Blank Minds

I have nothing to say today. Really. My mind is blank or filled with things that aren’t for public consumption. But then that makes me think of minds and our ephemeral memories. We are, in essence, made up of memory, which temporally places us between past and future.

I wrote about memory once when I was writing a column for, a now defunct online magazine caught in the apocalypse of the dotcom fall. Memory is what defines us. Beyond the personality imprint of birth, we begin to remember things, who our parents are, what we like to eat, what feels good, how to walk and talk.

But memory is an odd beast. We could all watch an event; a soccer game, a murder, a birth, a celebration, and everyone would remember it differently. One person might be more attracted to pattern over color, or auditory over visual. How important an event is will also color how well or long we remember it. It is the biggest problems with witnesses for criminal cases. People remember different things and remember them differently because the mind can start to extrapolate and problem solve.

So when I remember December and holidays, I don’t remember each year’s specific holiday nor the ones of the childhood. I remember a particularly good or bad one but couldn’t tell you which year it was. I remember the overall feeling I would get from Christmas and it will be broken into atmosphere, the tree and gifts, and the family and friends and whether overall, people got along or the times were horrid. I’ll remember the taste of turkey but not necessarily a particular turkey. In essence, my mind files all Christmases in the same folder with post-it notes on the truly significant ones.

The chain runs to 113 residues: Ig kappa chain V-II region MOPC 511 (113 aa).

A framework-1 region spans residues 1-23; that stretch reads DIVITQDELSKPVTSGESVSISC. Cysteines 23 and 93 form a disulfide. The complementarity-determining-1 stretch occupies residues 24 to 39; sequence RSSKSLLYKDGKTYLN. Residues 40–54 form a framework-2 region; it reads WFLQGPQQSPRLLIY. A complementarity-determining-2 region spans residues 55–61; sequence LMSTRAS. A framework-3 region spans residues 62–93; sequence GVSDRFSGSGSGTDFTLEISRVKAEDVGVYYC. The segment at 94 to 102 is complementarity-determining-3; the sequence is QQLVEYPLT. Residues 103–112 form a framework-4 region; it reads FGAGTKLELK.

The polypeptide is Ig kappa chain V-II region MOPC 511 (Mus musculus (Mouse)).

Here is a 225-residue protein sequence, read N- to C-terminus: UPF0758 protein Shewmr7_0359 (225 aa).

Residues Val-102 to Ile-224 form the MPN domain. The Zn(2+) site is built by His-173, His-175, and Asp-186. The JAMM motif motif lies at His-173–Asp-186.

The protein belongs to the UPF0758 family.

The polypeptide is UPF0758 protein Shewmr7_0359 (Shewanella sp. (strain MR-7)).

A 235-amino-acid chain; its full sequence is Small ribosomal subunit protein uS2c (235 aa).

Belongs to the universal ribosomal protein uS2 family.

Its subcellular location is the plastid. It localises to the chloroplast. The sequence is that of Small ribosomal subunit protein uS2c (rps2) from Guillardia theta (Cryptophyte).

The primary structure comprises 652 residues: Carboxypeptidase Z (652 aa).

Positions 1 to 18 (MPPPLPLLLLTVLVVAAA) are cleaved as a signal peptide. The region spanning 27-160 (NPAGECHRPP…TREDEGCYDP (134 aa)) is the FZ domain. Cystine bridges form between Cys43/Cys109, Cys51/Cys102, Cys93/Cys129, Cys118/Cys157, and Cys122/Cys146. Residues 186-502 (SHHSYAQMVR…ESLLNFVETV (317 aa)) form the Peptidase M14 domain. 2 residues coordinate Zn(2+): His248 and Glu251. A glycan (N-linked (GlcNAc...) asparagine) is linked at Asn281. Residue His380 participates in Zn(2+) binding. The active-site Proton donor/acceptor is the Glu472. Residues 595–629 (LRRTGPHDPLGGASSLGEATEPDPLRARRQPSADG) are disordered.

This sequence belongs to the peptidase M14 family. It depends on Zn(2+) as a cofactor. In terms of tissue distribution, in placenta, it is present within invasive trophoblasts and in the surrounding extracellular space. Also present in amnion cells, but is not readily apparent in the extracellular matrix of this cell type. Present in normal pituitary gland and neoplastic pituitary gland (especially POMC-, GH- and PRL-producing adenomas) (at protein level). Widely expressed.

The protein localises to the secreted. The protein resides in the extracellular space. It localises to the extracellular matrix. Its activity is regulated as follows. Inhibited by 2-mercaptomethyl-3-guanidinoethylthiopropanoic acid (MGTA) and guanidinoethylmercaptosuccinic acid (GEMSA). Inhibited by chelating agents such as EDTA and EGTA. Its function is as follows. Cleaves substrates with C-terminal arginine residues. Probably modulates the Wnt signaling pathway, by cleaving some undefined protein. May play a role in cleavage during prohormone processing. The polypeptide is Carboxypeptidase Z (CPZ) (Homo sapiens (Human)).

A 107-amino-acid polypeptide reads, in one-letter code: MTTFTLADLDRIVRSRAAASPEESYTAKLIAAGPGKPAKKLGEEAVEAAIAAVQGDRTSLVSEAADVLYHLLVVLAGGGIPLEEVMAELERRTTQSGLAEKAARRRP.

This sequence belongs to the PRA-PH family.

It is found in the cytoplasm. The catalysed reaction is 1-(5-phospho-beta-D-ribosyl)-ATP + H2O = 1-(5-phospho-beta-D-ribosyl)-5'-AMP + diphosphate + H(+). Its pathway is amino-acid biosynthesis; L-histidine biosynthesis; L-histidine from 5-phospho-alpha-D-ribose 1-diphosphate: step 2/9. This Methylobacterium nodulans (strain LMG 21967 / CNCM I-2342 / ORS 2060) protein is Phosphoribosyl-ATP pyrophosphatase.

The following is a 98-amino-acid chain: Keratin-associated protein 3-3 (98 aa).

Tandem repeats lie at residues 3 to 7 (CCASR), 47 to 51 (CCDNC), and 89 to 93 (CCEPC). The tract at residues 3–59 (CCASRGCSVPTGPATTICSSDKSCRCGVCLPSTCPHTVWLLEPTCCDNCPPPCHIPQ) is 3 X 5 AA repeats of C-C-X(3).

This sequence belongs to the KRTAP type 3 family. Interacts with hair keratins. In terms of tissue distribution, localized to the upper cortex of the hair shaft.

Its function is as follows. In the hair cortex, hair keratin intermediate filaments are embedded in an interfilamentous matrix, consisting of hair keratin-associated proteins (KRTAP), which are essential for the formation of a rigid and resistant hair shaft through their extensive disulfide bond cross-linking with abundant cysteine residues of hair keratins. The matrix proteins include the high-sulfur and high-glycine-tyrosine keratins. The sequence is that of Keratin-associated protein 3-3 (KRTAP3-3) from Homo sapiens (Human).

Therefore memory isn’t accurate while at the same time it is. It isn’t accurate as to chronology, linear sequences or even all details. (I remember you saying this but in fact you remember differently.) It is accurate in context to the person and what is significant. Though, haven’t we all tried to remember something important or where did I put the keys and we cannot remember. Memory is faulty. Datafiles become corrupted. I find too that time affects memory. The sheer distance of hours to an event will have the details fade to only the most important ones.

If we could truly be immortal, how much would we remember? Would we only remember about a hundred years worth of stuff and get vaguer and vaguer ideas of our own histories? I remember being in Byzantium. Well I think I do. I remember the age, or did I just dream that? Barring Alzheimer’s or other conditions that impair memory it might just be that we won’t remember much that isn’t in the most recent two centuries.

Without memory we would have to relearn everything every day and society would remain rudimentary at best. Yet even animals have memory and some of it is ancestral memory, or what we call instincts. It varies by species but in fact no creature could exist long without memory, beyond a simple cell. And without memory I wouldn’t be writing on this blog.

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Filed under Culture, environment, history, life, memories, people

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